Plaster of Paris is produced by the grinding of gypsum and subsequent heating to 150C to get rid of water. For this recipe, any plaster without additives {resins} can be used.

1. Put a measure of plaster in a pot and add so much water as will prevent the gypsum from setting, ie. gypsum milk.
2. Keep stirring for about an hour.
3. Stir every hour for the whole day.
4. Stir once a day for the whole week.
5. If necessary, add more water so that it stays withing the consistency of creamy milk.
6. Apply all over the violin, using a brush.
7. Before it sets, wipe off with a towel trying to remove as much as possible rubbing it at the same time into the pores. Great care should be taken especially with the edges of the plates and the areas of the scroll where most of the end grain is.
8. Let it dry, don`t be alarmed at the plaster-like looks of the instrument at this point.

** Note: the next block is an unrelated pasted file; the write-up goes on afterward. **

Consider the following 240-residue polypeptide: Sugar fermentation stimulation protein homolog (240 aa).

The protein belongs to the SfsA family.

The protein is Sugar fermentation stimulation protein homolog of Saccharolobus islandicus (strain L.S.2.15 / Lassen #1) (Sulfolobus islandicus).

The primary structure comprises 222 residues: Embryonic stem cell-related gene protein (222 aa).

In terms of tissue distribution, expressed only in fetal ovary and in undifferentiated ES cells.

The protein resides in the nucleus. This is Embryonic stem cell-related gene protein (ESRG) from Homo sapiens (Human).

9. Put on a layer of a colorless oil varnish, let it sink a little and wipe off the excess so that no visible varnish remains on the surface. If you are too late with the wiping off, there is a danger of blotches.
10. If necessary, apply to difficult end grain parts more gypsum and wipe off again.
11. The violin will now look downright ugly.
12. If necessary, repeat the whole process {including varnishing} where needed. The whole surface of the instrument must be sealed.
13. Let dry thoroughly and you are finished.
14. The remaining plaster can be left to dry to be used on the next instrument. Just add some water before using it again.

Category: Varnishing